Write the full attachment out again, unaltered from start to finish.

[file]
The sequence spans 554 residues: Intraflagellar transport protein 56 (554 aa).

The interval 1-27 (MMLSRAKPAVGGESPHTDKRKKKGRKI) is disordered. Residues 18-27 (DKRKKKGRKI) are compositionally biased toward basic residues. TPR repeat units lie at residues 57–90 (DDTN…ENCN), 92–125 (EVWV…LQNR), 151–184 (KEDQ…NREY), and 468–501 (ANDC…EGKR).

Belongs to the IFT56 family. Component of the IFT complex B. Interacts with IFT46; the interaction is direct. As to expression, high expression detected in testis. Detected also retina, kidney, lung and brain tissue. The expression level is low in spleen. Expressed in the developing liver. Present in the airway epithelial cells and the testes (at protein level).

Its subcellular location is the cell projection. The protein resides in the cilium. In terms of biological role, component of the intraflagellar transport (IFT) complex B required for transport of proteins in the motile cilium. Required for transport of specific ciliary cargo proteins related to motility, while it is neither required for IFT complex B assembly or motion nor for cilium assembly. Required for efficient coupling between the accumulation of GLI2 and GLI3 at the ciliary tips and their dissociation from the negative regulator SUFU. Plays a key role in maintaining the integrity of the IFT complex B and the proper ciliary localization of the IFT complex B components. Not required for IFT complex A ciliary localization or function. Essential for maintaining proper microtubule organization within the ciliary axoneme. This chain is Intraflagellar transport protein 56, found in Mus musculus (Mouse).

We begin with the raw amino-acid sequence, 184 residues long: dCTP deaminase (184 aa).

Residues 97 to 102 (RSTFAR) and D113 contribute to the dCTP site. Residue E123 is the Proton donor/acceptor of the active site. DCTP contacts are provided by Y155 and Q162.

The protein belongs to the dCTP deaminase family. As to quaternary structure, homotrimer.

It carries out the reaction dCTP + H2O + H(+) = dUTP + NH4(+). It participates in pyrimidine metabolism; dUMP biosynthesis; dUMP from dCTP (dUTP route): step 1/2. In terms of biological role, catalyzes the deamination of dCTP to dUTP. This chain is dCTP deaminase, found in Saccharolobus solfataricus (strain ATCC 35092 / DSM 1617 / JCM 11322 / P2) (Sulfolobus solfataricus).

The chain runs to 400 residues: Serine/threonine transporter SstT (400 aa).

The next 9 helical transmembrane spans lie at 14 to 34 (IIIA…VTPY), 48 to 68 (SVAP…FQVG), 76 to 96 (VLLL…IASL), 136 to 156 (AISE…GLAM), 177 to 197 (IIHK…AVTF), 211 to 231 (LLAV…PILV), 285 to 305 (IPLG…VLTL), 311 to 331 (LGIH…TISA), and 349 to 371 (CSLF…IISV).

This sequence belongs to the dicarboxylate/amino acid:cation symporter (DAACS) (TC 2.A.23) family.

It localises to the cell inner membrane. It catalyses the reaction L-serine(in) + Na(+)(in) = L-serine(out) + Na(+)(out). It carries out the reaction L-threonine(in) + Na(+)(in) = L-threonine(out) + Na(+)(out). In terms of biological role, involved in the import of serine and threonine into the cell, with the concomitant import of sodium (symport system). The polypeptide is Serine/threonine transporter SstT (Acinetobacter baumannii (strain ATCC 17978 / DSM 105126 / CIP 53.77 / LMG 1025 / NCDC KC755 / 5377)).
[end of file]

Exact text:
The sequence spans 554 residues: Intraflagellar transport protein 56 (554 aa).

The interval 1-27 (MMLSRAKPAVGGESPHTDKRKKKGRKI) is disordered. Residues 18-27 (DKRKKKGRKI) are compositionally biased toward basic residues. TPR repeat units lie at residues 57–90 (DDTN…ENCN), 92–125 (EVWV…LQNR), 151–184 (KEDQ…NREY), and 468–501 (ANDC…EGKR).

Belongs to the IFT56 family. Component of the IFT complex B. Interacts with IFT46; the interaction is direct. As to expression, high expression detected in testis. Detected also retina, kidney, lung and brain tissue. The expression level is low in spleen. Expressed in the developing liver. Present in the airway epithelial cells and the testes (at protein level).

Its subcellular location is the cell projection. The protein resides in the cilium. In terms of biological role, component of the intraflagellar transport (IFT) complex B required for transport of proteins in the motile cilium. Required for transport of specific ciliary cargo proteins related to motility, while it is neither required for IFT complex B assembly or motion nor for cilium assembly. Required for efficient coupling between the accumulation of GLI2 and GLI3 at the ciliary tips and their dissociation from the negative regulator SUFU. Plays a key role in maintaining the integrity of the IFT complex B and the proper ciliary localization of the IFT complex B components. Not required for IFT complex A ciliary localization or function. Essential for maintaining proper microtubule organization within the ciliary axoneme. This chain is Intraflagellar transport protein 56, found in Mus musculus (Mouse).

We begin with the raw amino-acid sequence, 184 residues long: dCTP deaminase (184 aa).

Residues 97 to 102 (RSTFAR) and D113 contribute to the dCTP site. Residue E123 is the Proton donor/acceptor of the active site. DCTP contacts are provided by Y155 and Q162.

The protein belongs to the dCTP deaminase family. As to quaternary structure, homotrimer.

It carries out the reaction dCTP + H2O + H(+) = dUTP + NH4(+). It participates in pyrimidine metabolism; dUMP biosynthesis; dUMP from dCTP (dUTP route): step 1/2. In terms of biological role, catalyzes the deamination of dCTP to dUTP. This chain is dCTP deaminase, found in Saccharolobus solfataricus (strain ATCC 35092 / DSM 1617 / JCM 11322 / P2) (Sulfolobus solfataricus).

The chain runs to 400 residues: Serine/threonine transporter SstT (400 aa).

The next 9 helical transmembrane spans lie at 14 to 34 (IIIA…VTPY), 48 to 68 (SVAP…FQVG), 76 to 96 (VLLL…IASL), 136 to 156 (AISE…GLAM), 177 to 197 (IIHK…AVTF), 211 to 231 (LLAV…PILV), 285 to 305 (IPLG…VLTL), 311 to 331 (LGIH…TISA), and 349 to 371 (CSLF…IISV).

This sequence belongs to the dicarboxylate/amino acid:cation symporter (DAACS) (TC 2.A.23) family.

It localises to the cell inner membrane. It catalyses the reaction L-serine(in) + Na(+)(in) = L-serine(out) + Na(+)(out). It carries out the reaction L-threonine(in) + Na(+)(in) = L-threonine(out) + Na(+)(out). In terms of biological role, involved in the import of serine and threonine into the cell, with the concomitant import of sodium (symport system). The polypeptide is Serine/threonine transporter SstT (Acinetobacter baumannii (strain ATCC 17978 / DSM 105126 / CIP 53.77 / LMG 1025 / NCDC KC755 / 5377)).